When the clock strikes midnight on New Year’s Eve, the most exciting place to be is New York’s Times Square. There is no better way to ring in the New Year than watching the ball drop live amongst one million people in the heart of New York City.
The New Year’s Time Square tradition dates back to 1904. Beginning as a celebration of The New York Times, the owner, Adolph Ochs, put together a fabulous street-festival which included fireworks to celebrate the new home of the publication. Over the years, this festivity has evolved resulting in Times Square now being the ultimate place to celebrate the New Year in NYC.
Celebrating New Year’s Eve in Times Square is exhilarating. There are live performances, celebrity guests, and of course a giant crystal ball that begins it’s decent one minute to midnight. Past musical guests have included Fergie, Taylor Swift, Fall Out Boy, and the Pussycat Dolls. The Times Square ball, which originated in 1906 when fireworks were banned from the New Year’s Eve celebration, is currently twelve feet in diameter and weighs 11,875 pounds. It is covered in Waterford Crystals and is conveniently located on top of the New York Times building at One Times Square.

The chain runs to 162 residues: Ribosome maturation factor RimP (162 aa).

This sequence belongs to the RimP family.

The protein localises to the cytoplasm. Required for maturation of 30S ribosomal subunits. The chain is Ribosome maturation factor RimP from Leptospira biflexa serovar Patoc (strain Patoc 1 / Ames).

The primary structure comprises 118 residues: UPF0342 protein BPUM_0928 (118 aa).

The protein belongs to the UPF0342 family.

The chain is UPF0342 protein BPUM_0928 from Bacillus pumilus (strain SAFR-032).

If you are going to Times Square on New Years Eve 2010, be sure to get there early, since it gets very crowded. Due to the large number of people who will be present in Times Square, it is recommended that the best way to travel is via public transportation. Train schedules may be running differently for the night, so be sure to check out www.mta.info for more information. Public drinking is prohibited, however there are numerous restaurants and bars surrounding Times Square where you can enjoy a cold one, along with some great food.
Spending your New Year’s Eve in Times Square will surely be a night to remember. With one million attendees and one billion television viewers, there is no doubt that Times Square is the perfect place to bring in the New Year!
Also Check out New Years Eve Central to decide what to do after Times Square celebration.